Biomimetic flexible and steerable probe for neurosurgery (ROBOCAST)
The current trend in medical intervention favors a less invasive approach with a tendency to localized therapy. Common procedures employed in modern clinical practice involve percutaneous insertion of needles and catheters for biopsy and drug delivery, blood/fluid sampling, catheter insertion, cryogenic or electrolytic ablation, brachytherapy, deep brain stimulation, diagnostic imaging, and a number of minimally invasive surgical procedures.
The Biological Inspiration
Nature is often a good inspiration for demanding engineering tasks and, particularly, a novel smart actuator has being inspired by the penetration strategy developed by ovipositing wasps: these insects can penetrate different kind of tissues (wood, leaves, host larvae) to lay their eggs. The ovipositor of the wood wasp, Sirex noctilio, for example, has the main function of delivering eggs through a hollow tube along its length. Its tip is about 0.2~0.3mm in diameter and can drill to a depth of up to 20mm into the sapwood of a tree. The applicability of the wood wasp’s anatomy resides in the mechanism of drilling, which does not require rotary motion or impaction.
The ovipositor is made of two interlocked halves, or “valves,” rather like the zip on a “zip-lock” polyethylene bag, which slide relative to each other. Backward pointing teeth (numbered in Fig. 1b) hold on to the substrate, resisting pulling forces. The pull on one of the valves provides stabilization along the length of the ovipositor to prevent buckling so that the other valve can be pushed with an equal and opposite force, to produce a net force near zero. The reciprocating motion of the two valves drives the ovipositor’s penetration, as one valve is pushed deeper into the wood stabilized by tension generated in the other valve. Since there is no net force in the ovipositor assembly, there are no stability problems and there is no theoretical limit on its length.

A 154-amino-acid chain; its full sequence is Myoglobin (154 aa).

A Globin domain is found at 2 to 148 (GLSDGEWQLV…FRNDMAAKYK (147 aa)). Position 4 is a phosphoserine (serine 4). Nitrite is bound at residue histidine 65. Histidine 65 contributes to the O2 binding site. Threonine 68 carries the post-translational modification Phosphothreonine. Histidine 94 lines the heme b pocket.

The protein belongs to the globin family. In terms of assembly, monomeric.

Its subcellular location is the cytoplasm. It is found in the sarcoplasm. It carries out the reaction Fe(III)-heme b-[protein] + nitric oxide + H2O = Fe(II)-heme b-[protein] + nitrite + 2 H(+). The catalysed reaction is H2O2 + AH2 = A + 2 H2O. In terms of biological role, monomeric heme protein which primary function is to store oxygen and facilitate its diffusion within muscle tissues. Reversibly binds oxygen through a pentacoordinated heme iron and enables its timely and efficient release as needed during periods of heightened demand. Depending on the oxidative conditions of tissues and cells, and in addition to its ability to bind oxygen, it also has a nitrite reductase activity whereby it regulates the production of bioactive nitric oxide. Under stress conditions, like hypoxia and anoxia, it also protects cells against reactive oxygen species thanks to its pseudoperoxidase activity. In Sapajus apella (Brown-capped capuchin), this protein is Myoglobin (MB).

J. F. V. Vincent and M. J. King. The mechanism of drilling by wood wasp ovipositors. Biomimetics, 3(4):187–201, 1995.
Wood wasp, Sirex noctilio, drilling into wood:
Scanning electron micoscope view of the ovipositor tip:
A biomimetic flexible steerable probe is currently being developed at Imperial College London: the aim is the access of deep brain areas with minimum damage in order to accurately place minimally invasive instrumentation (catheters, electrodes for deep brain stimulation), to perform clinical analysis and diagnosis (biopsy, sampling), localized drug delivery and micro neurosurgery.
Model of the biomimetic flexible and steerable probe:
FP7 ROBOCAST, Eurpean project
ROBOCAST is a 3 year European project (Framework 7 funding) to develop an integrated neurosurgical suite. Robotic assistance, smart sensors, augmented reality and an intelligent user interface are among the deliverables of the project. Imperial’s involvement in ROBOCAST pertains to the development of the biologically inspired flexible probe for brain interventions, described above. Visit www.robocast.eu for more information.
Politecnico di Milano (Italy, coordinator), Azienda Ospedaliera di Verona (Italy), Università di Siena(Italy), Imperial College (UK), Prosurgics Ltd. (UK), The Hebrew University of Jerusalem (Israel), Technion – Israel Institute of Technology (Israel), Mazor Surgical Technologies Ltd (Israel), Technische Universität München (Germany), Universität Karlsruhe (TH) (Germany), CF consulting S.r.l. (Italy)
Partners and Funding Bodies